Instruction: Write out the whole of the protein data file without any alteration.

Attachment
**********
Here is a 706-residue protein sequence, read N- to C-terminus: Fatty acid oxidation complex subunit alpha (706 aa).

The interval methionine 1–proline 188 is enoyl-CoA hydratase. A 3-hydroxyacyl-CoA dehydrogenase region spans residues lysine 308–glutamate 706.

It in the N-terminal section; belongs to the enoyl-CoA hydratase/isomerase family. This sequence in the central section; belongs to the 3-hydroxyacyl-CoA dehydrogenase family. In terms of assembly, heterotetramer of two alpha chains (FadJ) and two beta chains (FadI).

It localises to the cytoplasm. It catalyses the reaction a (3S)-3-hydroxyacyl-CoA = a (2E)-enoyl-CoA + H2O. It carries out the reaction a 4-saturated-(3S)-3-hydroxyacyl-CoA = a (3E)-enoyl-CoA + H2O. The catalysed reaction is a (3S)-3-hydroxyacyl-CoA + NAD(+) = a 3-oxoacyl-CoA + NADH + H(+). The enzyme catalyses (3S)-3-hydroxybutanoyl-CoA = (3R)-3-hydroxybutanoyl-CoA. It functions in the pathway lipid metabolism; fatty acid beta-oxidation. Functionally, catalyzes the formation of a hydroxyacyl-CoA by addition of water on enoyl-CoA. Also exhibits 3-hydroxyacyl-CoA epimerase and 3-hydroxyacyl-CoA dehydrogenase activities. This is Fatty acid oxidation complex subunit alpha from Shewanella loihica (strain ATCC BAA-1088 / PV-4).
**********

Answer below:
Here is a 706-residue protein sequence, read N- to C-terminus: Fatty acid oxidation complex subunit alpha (706 aa).

The interval methionine 1–proline 188 is enoyl-CoA hydratase. A 3-hydroxyacyl-CoA dehydrogenase region spans residues lysine 308–glutamate 706.

It in the N-terminal section; belongs to the enoyl-CoA hydratase/isomerase family. This sequence in the central section; belongs to the 3-hydroxyacyl-CoA dehydrogenase family. In terms of assembly, heterotetramer of two alpha chains (FadJ) and two beta chains (FadI).

It localises to the cytoplasm. It catalyses the reaction a (3S)-3-hydroxyacyl-CoA = a (2E)-enoyl-CoA + H2O. It carries out the reaction a 4-saturated-(3S)-3-hydroxyacyl-CoA = a (3E)-enoyl-CoA + H2O. The catalysed reaction is a (3S)-3-hydroxyacyl-CoA + NAD(+) = a 3-oxoacyl-CoA + NADH + H(+). The enzyme catalyses (3S)-3-hydroxybutanoyl-CoA = (3R)-3-hydroxybutanoyl-CoA. It functions in the pathway lipid metabolism; fatty acid beta-oxidation. Functionally, catalyzes the formation of a hydroxyacyl-CoA by addition of water on enoyl-CoA. Also exhibits 3-hydroxyacyl-CoA epimerase and 3-hydroxyacyl-CoA dehydrogenase activities. This is Fatty acid oxidation complex subunit alpha from Shewanella loihica (strain ATCC BAA-1088 / PV-4).